Still chugging along with my resolution not to buy, borrow, or bum any more books until I read all of those I currently own – I’ve recently started a book I’ve been meaning to read for the three decades or so it’s been in my possession. The Complete Stories Of Flannery O’Connor. I selected this next book to read as I’m also trying to read more writer’s of faith, and O’Connor definitely qualifies. Thus far I’ve loved everything I’ve read. Her stories are oozing with peculiar-seeming, haloed saints, danger and awkwardness. In fact, the word grotesque has been used quite often to describe some of O’Connor’s stories and characterizations. Flannery O’Connor describes the use of the grotesque as “the good under construction,” a description that I really like – even as a metaphor for my own life! Her stories so far dramatize moments of crisis that can catch people offguard, leaving them in perilous and clumsy positions – moments when grace can intervene.
Being a man born and raised in the tobacco belt of the Deep South; her characterizations, syntax, and vocabulary were all very familiar to me and my southern senses. The subjects of racism, religion, and violent reality leak through her stories like water. She once said of her stories that, “I’ve found that violence is strangely capable of returning my characters to reality and preparing them to accept their moments of grace.” O’Connor may not be for those who are hyper-sensitive in this day and age of political correctness and identity politics. Her writing is startling and disturbing in it’s movements toward grace, conversion, and prophesy, but I also found them strangely comforting as they inject absolute love into a sinful, fallen, and distorted world. While reading O’Connor’s works I found these questions to ponder important.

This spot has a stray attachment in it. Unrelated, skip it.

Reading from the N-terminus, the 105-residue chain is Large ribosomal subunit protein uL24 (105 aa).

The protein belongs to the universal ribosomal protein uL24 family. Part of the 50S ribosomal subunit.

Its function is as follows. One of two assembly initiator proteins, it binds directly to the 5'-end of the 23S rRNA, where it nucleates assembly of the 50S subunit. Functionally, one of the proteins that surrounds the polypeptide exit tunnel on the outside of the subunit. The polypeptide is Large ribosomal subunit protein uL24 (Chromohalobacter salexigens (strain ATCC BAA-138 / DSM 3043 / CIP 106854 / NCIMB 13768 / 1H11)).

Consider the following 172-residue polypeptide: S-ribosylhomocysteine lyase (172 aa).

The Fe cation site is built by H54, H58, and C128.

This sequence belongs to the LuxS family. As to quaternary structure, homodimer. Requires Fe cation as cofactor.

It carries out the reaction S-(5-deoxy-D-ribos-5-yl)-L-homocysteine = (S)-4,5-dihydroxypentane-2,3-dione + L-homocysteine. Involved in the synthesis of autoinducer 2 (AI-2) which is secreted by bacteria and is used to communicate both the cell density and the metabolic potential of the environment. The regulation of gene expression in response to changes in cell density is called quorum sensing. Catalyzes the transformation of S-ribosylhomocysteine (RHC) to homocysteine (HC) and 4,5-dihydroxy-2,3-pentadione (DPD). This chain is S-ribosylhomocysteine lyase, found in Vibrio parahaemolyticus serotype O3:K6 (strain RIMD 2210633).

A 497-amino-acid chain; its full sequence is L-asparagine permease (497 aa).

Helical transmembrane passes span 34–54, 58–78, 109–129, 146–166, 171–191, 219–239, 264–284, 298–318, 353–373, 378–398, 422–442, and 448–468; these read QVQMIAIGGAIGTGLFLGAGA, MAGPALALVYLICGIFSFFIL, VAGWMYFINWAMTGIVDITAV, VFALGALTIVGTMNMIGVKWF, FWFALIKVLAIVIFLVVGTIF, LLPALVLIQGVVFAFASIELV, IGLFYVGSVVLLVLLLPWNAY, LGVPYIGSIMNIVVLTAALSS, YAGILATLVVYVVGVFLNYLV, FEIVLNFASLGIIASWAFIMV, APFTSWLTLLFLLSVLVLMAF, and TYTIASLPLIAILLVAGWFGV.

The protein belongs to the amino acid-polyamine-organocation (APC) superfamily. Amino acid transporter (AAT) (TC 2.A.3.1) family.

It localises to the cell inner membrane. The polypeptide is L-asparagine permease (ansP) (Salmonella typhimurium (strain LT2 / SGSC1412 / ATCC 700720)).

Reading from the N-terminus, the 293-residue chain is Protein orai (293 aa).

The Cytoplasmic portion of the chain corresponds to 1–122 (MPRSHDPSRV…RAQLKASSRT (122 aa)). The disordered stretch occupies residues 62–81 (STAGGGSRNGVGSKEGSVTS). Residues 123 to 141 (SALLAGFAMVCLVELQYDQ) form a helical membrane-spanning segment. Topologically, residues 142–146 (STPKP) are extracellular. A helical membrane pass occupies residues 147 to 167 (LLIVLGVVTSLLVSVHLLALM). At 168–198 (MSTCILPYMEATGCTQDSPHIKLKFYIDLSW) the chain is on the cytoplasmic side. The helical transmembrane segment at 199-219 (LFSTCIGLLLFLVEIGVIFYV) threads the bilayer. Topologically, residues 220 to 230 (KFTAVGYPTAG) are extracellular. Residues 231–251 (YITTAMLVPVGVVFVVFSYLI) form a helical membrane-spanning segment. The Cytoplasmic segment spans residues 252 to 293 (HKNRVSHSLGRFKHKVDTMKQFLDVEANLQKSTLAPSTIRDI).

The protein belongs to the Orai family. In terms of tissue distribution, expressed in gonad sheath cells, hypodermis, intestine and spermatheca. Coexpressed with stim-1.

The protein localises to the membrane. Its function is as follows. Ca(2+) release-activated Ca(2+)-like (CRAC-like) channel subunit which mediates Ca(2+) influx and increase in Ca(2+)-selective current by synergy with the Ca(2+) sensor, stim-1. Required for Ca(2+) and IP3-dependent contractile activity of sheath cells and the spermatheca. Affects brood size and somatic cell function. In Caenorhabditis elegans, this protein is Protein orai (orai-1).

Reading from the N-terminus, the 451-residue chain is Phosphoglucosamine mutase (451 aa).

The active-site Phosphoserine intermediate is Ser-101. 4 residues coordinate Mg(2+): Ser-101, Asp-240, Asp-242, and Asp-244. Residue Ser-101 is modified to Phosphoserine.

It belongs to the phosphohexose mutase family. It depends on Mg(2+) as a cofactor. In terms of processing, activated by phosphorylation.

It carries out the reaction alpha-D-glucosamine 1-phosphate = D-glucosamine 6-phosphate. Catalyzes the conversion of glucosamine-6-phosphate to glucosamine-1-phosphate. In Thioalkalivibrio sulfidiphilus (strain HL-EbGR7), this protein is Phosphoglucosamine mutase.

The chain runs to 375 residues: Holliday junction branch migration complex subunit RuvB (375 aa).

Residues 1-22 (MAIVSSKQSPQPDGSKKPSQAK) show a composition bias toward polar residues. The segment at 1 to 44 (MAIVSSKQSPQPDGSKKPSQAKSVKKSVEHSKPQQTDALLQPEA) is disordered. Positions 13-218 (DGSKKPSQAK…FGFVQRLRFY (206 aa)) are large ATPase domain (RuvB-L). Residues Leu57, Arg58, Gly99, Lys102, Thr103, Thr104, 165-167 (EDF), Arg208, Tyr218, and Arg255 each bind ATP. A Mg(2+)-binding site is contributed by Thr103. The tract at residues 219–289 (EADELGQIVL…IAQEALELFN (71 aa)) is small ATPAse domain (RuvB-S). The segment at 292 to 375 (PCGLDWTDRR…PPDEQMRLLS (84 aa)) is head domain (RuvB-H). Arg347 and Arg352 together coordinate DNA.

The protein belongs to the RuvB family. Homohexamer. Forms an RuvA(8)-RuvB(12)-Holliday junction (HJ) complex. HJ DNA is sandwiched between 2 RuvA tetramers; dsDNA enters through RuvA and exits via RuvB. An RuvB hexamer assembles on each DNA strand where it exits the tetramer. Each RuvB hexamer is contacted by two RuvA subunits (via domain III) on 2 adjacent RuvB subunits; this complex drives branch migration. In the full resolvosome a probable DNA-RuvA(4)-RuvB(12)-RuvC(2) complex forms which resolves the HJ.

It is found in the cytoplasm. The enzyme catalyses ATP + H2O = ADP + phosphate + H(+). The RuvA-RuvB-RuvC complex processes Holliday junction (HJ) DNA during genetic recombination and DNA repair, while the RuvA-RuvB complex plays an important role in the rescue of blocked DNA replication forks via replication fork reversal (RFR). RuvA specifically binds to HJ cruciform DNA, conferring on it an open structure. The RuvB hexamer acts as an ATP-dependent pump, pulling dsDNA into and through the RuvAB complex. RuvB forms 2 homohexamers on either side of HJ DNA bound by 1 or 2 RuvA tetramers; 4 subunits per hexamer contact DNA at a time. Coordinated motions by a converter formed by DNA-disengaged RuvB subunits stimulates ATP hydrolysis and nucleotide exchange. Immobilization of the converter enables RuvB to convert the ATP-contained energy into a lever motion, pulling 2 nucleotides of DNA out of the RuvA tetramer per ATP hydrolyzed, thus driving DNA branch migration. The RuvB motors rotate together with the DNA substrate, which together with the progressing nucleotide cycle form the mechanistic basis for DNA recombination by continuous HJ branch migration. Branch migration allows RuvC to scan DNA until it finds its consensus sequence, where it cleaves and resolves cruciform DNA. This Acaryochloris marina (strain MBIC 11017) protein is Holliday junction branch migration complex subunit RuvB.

1 – What is the value of the grotesque and violent as O’Connor uses these features? How do they affirm grace and love?
2 – What is the difference between sensationalism and O’Connor’s use of unpleasant and repulsive material?
3 – How would one of faith defend her writing against the accusation that it is too dark?
I won’t insult anyone’s intelligence by telling you what I think the answers to these questions are. You are all wearing your big boy and big girl pants, so I’ll let you decide for yourselves. Should you wish to read any of Flannery O’Connor’s works, they are readily available for free online, or better yet, buy a real book and support those small businesses who are now struggling financially.
Mary Flannery O'Connor - March 25 1925 - August 3 1964.